ST MAARTENER LIVING IN KANSAS OPINION: My fear is rational Kamilah Gumbs
32 hours. That’s how much time elapsed before I finally reopened Twitter after finding out about the horrific murder of George Floyd by former Minnesota police officer Derek Chauvin.
I couldn’t do it. I couldn’t sit down and deal with another conversation about a Black person being murdered again. I couldn’t muster the strength to dodge the video or any other tweet. I felt sick.
Unfortunately, this sick feeling was something I felt less than a month ago for Ahmaud Arbery and Breonna Taylor. It’s frightening.
As a Black person living in the United States, I live with a cloud of fear behind my back. Every day, living as a Black person is also preparing for a battle. A battle that Black people, myself included, have constant nightmares about.
My first nightmare happened around the age of 11. I was living at home in Sint Maarten, a predominantly Black island nation. Instead of police brutality, I saw an invasion in this nightmare. In this nightmare, the Dutch sent troops to take back “what was theirs.”I had to fight for my life, for my freedom.
My most recent nightmare happened this weekend. I twisted and turned, fearing for the lives of people around me. It made me realise that the fear of being slain, especially at the hands of this racist justice system, has become a crucial part of my identity.
On May 26th 2020, protesters took to the streets of Minneapolis, championing justice for George Floyd and other people who were abused by Chauvin. Police met the mostly black protesters with riot gear, tear gas, rubber bullets and other forms of combative crowd control.
Organizers and members of the black community criticized this response as escalatory and racially biased. Just a few weeks ago, when predominantly white crowds were protesting against stay-at-home orders with assault rifles strapped on their backs, they weren’t met with these tactics.
Riots have spread across the country and particularly in Minneapolis, a visible repeat of Fergusen in 2014. Some (white) liberals are calling for things to cool down because “everyone has families”, “every life matters”, “think about the good ones.”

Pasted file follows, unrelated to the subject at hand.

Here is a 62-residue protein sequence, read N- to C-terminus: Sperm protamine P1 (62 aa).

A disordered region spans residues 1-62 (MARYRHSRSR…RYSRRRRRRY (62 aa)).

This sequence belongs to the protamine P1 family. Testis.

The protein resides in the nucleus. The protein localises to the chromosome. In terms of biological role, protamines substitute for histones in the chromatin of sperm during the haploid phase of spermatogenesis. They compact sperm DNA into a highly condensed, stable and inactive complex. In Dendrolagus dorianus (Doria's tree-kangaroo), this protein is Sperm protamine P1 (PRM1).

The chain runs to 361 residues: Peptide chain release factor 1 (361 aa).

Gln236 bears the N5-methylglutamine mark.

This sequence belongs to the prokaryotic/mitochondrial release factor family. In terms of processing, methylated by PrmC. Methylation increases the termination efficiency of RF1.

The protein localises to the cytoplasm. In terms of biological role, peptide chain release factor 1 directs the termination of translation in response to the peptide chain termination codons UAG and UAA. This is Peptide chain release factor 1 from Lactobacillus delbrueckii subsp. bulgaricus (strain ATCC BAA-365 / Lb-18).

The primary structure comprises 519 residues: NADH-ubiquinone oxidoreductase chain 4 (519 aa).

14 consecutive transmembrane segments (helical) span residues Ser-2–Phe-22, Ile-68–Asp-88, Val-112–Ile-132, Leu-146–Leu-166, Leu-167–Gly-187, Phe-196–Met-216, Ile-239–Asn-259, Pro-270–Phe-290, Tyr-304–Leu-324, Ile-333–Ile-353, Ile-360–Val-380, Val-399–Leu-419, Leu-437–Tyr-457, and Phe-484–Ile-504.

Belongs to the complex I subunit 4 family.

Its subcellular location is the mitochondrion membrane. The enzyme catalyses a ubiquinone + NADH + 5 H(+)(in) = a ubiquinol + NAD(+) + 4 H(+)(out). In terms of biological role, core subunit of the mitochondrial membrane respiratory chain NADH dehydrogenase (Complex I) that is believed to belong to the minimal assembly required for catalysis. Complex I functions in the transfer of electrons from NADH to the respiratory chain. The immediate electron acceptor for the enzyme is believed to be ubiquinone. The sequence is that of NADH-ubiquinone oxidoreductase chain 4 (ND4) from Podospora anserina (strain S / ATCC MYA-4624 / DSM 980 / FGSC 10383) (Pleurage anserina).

But it’s too late.
When slavery was abolished in this country, the police system was used to target these new “free” people and lock them up. Throughout the last two centuries, the police has been a major tool to continuously in exploiting Black bodies for the advancement of US interests.
Pew Research Center says that Black people represented 12% of the U.S. adult population in 2017 but 33% of the sentenced prison population. Whites accounted for 64% of adults but 30% of prisoners. And while Hispanic people represented 16% of the adult population, they accounted for 23% of inmates.
The police have also been used to silence those who were a little too loud. They made sure to give prominent and local civil rights leaders hell. Organizers of major 21st century protests have popped up dead. The system was never made to serve and protect us; it was made to oppress and destroy.
This is why we are mad, furious, or “vex” — as we say back home.
For hundreds of years, our lives have been seen as valueless. They say, “present your issues to stakeholders, ask the important questions and we will see what happens.” But how many times can you ask these questions? Rapper, actor and poet Tupac Shakur express this sentiment perfectly in a 1994 interview where he used the analogy of food in a hotel.